[8] Spyri, Heidi Kann Brauchen, Was Es Gelernt Hat (How Heidi Used What She Learned) II, iii, p. 164.


Dec 7 2019

Heidi and Bluejays

Palazzo Re Enzo, Bologna, Italia

Recently, I read for the first time Johanna Spyri’s (1827-1901) Heidis Lehr- und Wanderjahre (Heidi’s Years of Wandering and Learning) (c. 1880) and its sequel Heidi Kann Brauchen, Was Es Gelernt Hat (How Heidi Used What She Learned) (c. 1881).

They are nice, pastoral books, set in the elevated Arcadia of the Swiss Alps.

Then, today, I saw these bluejays:

And these bluejays reminded me of a passage from the fifth chapter of the first Heidi book:

“What are you going to make of the child?” the pastor asked. “Nothing; she [Heidi] grows and thrives with goats and the birds. She is well enough with them, and she learns no harm with them,” [said the grandfather].


Dec 1 2019

Gogol, Dolly, and George Sessions Perry

Western book stack

Until recently, I’d never heard of George Sessions Perry (1910–1956), even though for the past several years I’ve made my way to his hometown of Rockdale, Milam County, Texas to eat barbeque and attend rodeos. Sessions was a writer, mostly of fiction, and most notably for his 1942 novel Hold Autumn in Your Hand, a book which tells the story of a white tenant farmer family in the central-eastern portion of the Lone Star State.

There is a moment in the novel’s sixth chapter that particularly stands out: a scene where a family wants to send their daughter to school on a cold and rainy morning until they realize she has no coat. What follows is a three-page description of how the daughter’s coat comes to be produced—a scene somewhat moving in its intentions, somewhat sappy in its melodrama––somewhat reminiscent of the rugged practicalities behind the madness of the protagonist in Nikolai Gogol’s 1842 short story “Шинель” (“The Overcoat”), and yet also somewhat resembling the soft sentimentality running through the narrator of Dolly Parton’s ballad of a “Coat of Many Colors” (1971).

But it was a scene that made reading the book worthwhile, and I now find myself curious to encounter what else Perry wrote about.


Aug 30 2019

The Dangers of Being an Eternal Student

Piazza Navona, Roma, Italia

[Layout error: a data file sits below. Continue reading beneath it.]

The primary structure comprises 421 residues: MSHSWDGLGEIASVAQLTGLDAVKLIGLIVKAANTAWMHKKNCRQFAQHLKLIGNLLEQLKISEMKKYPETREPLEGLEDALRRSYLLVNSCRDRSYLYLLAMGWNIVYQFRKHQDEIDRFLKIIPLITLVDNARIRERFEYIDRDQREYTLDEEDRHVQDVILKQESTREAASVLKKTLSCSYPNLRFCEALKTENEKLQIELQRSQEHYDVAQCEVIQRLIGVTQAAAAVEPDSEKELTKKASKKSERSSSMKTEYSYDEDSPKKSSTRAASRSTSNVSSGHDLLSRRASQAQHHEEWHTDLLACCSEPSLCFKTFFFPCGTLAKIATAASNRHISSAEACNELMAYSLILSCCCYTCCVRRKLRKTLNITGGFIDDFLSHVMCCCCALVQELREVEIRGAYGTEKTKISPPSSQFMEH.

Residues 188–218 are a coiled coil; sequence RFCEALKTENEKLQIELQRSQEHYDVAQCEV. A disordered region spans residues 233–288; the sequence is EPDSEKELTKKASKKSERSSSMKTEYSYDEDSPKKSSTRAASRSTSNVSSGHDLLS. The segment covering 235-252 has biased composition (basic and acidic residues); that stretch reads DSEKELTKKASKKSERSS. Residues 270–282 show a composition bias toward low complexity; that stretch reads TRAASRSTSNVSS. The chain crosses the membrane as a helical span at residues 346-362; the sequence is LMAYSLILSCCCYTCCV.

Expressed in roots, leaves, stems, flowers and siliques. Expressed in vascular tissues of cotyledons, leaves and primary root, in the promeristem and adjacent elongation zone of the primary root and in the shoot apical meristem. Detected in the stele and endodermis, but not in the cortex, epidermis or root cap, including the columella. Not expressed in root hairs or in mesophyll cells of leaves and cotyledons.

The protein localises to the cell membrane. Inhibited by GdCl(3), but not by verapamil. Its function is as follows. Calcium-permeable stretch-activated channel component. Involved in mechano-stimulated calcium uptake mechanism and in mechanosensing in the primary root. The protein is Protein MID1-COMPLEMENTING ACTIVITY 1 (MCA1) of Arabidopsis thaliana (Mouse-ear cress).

THE DANGERS OF BEING AN ETERNAL STUDENT:

MEDITATIONS ON BEING A WRITER no. 3

Recently I came across an interesting passage from Ivan Illich (1926–2002) writing in 1973 on how to balance learning against teaching as well as the dangers of being an eternal student:

This blindness is a result of the broken balance of learning. People who are hooked on teaching are conditioned to be customers for everything else. They see their own personal growth as an accumulation of institutional outputs, and prefer what institutions make over what they themselves can do. They repress the ability to discover reality by their own lights. The skewed balance of learning explains why the radical monopoly of commodities has become imperceptible. It does not explain why people feel impotent to correct those profound disorders which they do perceive. (Tools for Conviviality, (c. 1973), (London: Marion Boyars, 1990) p. 68.)

Perhaps I’m too comfortable writing on topics as a non-expert—and (perhaps) this is the origin of recent feelings of scribbler’s impotence. I admit to being a carrier of that most modern of aliments: skepticism toward expertise. Yes, it’s too easy commenting on things as a student rather than a teacher, because against any objection to a comment made by a student, the student can always counter: “I am a student: by definition, I am ignorant.”

On the other hand, that doesn’t mean all objections to student commentary are valid; for it’s legitimate to ask why, to begin with, an objector is paying attention to a student (a non-expert)—for what use can that serve the objector? When it comes to discussing topics, students don’t have followers (captive audiences/readerships) the way teachers (expert authors) do.

The eternal student always knows she or he is powerless against an expert. Perhaps part of the solution is balancing means over ends, as Aristotle explains:

The magnificent man will therefore necessarily be also a liberal man. For the liberal man too will spend the right amount in the right manner; and it is in the amount and manner of his expenditure that the element ‘great’ in the magnificent or ‘greatly splendid’ man, that is to say his greatness, is shown, these being the things in which Liberality is displayed. And the magnificent man from an equal outlay will achieve a more magnificent result; for the same standard of excellence does not apply to an achievement as to a possession: with possessions the thing worth the highest price is the most honored, for instance gold, but the achievement most honored is one that is great and noble (since a great achievement arouses the admiration of the spectator, and the quality of causing admiration belongs to magnificence); and excellence in an achievement involves greatness…. But in all these matters, as has been said, the scale of expenditure must be judged with reference to the person spending, that is, to his position and his resources; for expenditure should be proportionate to means, and suitable not only to the occasion but to the giver. Hence the poor cannot be magnificent, since they have not the means to make a great outlay suitably; the poor who attempt Magnificence are foolish, for they spend out of proportion to their means, and beyond what they ought, whereas an act displays virtue only when it is done in the right way. (Nicomachean Ethics, trans. H. Rackham, (Cambridge, MA: Harvard UP, 1934) (IV, ii) pp. 208–09.)